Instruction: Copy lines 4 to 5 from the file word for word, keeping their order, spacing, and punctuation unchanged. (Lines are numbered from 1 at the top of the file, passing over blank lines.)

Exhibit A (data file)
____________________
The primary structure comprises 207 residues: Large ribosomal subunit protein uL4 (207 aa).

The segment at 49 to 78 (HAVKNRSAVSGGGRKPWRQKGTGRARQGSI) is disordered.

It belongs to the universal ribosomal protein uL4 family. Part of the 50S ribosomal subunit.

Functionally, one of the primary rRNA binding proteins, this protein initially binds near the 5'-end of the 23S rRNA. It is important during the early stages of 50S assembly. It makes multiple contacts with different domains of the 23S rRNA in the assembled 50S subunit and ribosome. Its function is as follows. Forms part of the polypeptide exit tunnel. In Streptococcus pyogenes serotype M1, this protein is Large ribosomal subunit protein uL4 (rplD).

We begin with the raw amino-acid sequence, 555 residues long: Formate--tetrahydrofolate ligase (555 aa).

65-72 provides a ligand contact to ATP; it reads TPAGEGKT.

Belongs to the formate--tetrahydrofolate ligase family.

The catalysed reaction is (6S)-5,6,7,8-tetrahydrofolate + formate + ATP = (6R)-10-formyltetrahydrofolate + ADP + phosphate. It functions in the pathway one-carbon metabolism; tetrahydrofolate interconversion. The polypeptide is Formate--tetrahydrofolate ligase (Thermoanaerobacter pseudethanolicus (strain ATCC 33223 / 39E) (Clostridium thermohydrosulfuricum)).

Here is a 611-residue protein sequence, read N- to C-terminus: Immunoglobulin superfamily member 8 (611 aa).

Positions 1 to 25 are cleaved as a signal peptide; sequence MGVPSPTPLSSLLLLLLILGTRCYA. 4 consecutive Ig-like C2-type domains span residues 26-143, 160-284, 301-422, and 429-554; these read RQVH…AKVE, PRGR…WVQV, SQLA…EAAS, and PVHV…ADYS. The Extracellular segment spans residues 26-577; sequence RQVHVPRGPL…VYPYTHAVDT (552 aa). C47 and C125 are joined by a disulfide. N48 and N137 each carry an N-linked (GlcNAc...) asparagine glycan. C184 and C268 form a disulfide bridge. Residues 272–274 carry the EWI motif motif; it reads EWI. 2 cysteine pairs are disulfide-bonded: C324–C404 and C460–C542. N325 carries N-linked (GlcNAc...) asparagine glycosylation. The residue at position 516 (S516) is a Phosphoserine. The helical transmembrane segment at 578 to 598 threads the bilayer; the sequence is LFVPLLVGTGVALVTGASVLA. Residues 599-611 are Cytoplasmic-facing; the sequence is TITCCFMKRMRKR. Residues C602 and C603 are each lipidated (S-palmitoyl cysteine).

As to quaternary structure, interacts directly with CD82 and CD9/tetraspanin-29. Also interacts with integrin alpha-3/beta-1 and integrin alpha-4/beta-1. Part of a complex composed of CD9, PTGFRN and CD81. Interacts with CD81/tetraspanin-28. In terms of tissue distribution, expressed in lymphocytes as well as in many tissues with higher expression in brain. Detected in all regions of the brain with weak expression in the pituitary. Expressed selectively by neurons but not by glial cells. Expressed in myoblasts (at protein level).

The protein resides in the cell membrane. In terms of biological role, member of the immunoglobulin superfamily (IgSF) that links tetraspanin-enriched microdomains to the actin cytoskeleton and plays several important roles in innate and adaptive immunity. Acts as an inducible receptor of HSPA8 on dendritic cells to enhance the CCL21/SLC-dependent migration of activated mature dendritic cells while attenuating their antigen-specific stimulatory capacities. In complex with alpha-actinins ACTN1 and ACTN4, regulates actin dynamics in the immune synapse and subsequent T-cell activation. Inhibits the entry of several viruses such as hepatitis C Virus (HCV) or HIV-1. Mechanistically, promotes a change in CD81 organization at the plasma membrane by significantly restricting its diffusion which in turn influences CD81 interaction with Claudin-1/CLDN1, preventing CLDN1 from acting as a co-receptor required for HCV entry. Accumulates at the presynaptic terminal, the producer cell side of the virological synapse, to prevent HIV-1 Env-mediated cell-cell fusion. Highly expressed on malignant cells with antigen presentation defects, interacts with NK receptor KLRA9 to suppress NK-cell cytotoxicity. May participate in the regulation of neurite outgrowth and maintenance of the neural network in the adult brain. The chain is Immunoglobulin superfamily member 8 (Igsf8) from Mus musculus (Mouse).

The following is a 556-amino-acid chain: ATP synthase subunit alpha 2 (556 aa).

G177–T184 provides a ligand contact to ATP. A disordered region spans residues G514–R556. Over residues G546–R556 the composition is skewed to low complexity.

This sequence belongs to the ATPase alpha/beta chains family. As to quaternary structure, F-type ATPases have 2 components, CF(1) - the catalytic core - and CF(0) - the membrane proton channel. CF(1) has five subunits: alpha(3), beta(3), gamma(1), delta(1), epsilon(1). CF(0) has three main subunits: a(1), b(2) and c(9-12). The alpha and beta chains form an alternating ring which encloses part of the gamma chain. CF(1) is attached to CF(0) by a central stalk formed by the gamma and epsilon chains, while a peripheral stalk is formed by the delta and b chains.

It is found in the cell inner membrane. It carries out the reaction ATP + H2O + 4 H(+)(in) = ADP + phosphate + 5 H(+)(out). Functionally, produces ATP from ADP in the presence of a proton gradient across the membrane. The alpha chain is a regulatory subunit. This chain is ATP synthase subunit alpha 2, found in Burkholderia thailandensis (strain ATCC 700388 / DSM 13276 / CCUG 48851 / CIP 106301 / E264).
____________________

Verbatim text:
Functionally, one of the primary rRNA binding proteins, this protein initially binds near the 5'-end of the 23S rRNA. It is important during the early stages of 50S assembly. It makes multiple contacts with different domains of the 23S rRNA in the assembled 50S subunit and ribosome. Its function is as follows. Forms part of the polypeptide exit tunnel. In Streptococcus pyogenes serotype M1, this protein is Large ribosomal subunit protein uL4 (rplD).

We begin with the raw amino-acid sequence, 555 residues long: Formate--tetrahydrofolate ligase (555 aa).